Review: Joe Coghill presents his debut release on Transit Valley. A multi-disciplinary artist, musician and experimental publisher based in Edinburgh, he works in an improvised and often haphazard way. It incorporates disparate field recordings, modular synthesis and other sonic ambiences to create unpredictable and ephemeral multi-layer performances. Alongside this, he has been producing music recreationally in his various bedroom studios over the past 14 years. There are some intriguing perspectives on modern dance music here that Coghill provides his perspective on: from entrancing/slow-motion tribal techno workouts, textured and semi-abrasive ambient/noise and even a bit of lo-fi electro - such as on the EP's standout "Exit Lane".
Review: Bambooman (real name Kirk Barley) is a London based producer who presents his fourth release on Matthew Herbert's Accidental imprint - which follows up last year's terrific long player, Whispers. His new offering is the trippy minimal techno kicker "Ricochet", with its sparse arrangement revolving around a stuttering bassline and nasty chord stabs awash in plate reverb. On the flip, the man himself Herbert steps up to deliver a wacky and glitched out remix in his own truly idiosyncratic style once again.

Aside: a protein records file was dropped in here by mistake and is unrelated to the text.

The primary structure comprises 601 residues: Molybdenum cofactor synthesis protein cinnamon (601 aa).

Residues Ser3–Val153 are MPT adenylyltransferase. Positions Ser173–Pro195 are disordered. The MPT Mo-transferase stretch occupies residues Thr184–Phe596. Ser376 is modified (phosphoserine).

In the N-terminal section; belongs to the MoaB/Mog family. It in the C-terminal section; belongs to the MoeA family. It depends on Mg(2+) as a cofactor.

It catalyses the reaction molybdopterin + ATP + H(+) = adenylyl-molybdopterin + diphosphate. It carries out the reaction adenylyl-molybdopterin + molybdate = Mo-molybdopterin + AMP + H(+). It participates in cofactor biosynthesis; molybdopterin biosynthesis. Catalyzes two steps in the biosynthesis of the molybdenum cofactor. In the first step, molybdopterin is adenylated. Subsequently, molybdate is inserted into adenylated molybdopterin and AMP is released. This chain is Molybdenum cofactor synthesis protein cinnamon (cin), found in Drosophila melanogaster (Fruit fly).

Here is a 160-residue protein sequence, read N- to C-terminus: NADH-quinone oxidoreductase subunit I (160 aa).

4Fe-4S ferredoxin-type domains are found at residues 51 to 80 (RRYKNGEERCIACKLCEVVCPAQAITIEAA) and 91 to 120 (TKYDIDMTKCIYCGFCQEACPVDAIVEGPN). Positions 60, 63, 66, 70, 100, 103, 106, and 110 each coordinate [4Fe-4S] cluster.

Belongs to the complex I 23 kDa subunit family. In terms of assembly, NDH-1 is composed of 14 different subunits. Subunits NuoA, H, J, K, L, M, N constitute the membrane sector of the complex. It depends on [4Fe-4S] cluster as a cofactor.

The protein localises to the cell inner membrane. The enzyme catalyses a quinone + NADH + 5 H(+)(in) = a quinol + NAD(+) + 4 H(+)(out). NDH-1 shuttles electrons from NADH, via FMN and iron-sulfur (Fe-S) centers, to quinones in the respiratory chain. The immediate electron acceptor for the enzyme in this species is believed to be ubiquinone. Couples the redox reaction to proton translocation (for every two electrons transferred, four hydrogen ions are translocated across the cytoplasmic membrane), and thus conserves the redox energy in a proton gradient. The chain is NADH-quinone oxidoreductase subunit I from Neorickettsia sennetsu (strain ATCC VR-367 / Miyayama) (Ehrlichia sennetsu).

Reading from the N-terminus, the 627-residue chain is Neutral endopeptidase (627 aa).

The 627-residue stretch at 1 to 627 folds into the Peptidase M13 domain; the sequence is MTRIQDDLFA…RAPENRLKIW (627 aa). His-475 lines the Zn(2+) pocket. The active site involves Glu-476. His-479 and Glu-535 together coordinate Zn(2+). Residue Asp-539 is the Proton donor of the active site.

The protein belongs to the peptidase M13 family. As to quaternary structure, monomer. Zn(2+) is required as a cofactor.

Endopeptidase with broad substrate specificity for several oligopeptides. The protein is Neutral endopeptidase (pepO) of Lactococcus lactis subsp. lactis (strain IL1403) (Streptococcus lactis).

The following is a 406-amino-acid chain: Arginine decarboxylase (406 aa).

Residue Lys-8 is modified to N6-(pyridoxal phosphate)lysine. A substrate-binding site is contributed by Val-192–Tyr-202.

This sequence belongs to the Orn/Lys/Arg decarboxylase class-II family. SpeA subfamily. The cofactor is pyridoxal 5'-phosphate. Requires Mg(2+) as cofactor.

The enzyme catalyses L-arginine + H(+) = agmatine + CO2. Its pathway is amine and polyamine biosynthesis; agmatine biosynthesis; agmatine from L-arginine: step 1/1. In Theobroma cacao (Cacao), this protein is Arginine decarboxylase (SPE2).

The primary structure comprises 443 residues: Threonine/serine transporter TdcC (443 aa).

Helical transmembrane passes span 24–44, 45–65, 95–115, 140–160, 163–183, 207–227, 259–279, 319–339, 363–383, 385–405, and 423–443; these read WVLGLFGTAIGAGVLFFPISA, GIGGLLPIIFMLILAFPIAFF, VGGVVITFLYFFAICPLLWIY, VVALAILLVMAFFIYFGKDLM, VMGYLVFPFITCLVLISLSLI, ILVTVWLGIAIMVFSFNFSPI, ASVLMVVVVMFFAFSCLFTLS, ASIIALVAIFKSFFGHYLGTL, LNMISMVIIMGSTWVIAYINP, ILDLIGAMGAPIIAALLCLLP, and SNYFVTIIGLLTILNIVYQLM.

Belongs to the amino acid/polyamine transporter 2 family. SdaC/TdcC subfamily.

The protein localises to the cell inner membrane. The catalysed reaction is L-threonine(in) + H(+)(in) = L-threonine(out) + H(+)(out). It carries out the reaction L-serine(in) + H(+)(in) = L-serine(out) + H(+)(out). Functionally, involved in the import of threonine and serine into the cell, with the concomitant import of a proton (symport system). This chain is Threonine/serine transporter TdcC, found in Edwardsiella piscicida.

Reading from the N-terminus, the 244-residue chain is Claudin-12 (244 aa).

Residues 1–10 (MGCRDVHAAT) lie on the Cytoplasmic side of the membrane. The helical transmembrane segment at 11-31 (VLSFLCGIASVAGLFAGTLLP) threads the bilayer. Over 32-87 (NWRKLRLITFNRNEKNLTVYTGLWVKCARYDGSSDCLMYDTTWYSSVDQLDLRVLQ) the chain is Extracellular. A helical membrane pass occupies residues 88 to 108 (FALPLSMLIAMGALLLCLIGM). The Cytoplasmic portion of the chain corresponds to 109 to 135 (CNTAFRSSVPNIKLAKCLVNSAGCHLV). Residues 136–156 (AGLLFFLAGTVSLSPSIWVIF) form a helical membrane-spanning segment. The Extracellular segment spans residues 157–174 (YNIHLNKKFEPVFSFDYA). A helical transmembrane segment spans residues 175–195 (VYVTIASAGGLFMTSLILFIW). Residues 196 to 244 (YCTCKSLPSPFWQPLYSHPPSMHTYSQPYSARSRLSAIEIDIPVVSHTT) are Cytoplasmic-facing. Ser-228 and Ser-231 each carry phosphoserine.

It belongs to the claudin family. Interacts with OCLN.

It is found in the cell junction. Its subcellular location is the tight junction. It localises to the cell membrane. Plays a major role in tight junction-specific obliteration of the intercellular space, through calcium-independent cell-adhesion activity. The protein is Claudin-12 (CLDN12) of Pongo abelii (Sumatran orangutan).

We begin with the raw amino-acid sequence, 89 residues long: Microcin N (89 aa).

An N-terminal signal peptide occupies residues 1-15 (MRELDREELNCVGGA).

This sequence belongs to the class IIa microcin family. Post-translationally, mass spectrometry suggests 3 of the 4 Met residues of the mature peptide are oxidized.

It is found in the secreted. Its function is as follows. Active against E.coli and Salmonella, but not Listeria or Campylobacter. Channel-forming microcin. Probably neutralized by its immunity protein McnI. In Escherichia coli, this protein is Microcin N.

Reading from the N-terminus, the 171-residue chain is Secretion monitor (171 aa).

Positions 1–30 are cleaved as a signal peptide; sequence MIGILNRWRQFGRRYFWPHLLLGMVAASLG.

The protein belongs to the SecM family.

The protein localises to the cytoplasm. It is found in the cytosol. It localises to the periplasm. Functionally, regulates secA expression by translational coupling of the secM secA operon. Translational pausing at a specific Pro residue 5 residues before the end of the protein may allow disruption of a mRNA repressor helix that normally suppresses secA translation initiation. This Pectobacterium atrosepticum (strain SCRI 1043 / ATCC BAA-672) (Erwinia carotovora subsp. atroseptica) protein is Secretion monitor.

Review: Acid Waxa drew plenty of positive heat for carrying Roy Of The Ravers amongst many other respected braindancers, but now Hot Chip drummer Sarah Jones is getting the remix treatment on the label for her Pillow Person project, with some wild results. It's great to see Bogdan Raczynski back in action and bringing some gently wonked, emotional acid meanderings to "On Your Way", while Lechuga Zafiro makes an art out of aping footwork, and more specifically "Footcrab" while making it sound like someone just stubbed their toe and got stuck in a loop. IYDES however turns "In My Game" into a deconstructed but utterly bloated pop beast, and then Oliver Coates whips "Go Ahead" into a woozy, highly strung daze with billowing synths underneath Jones' vocal.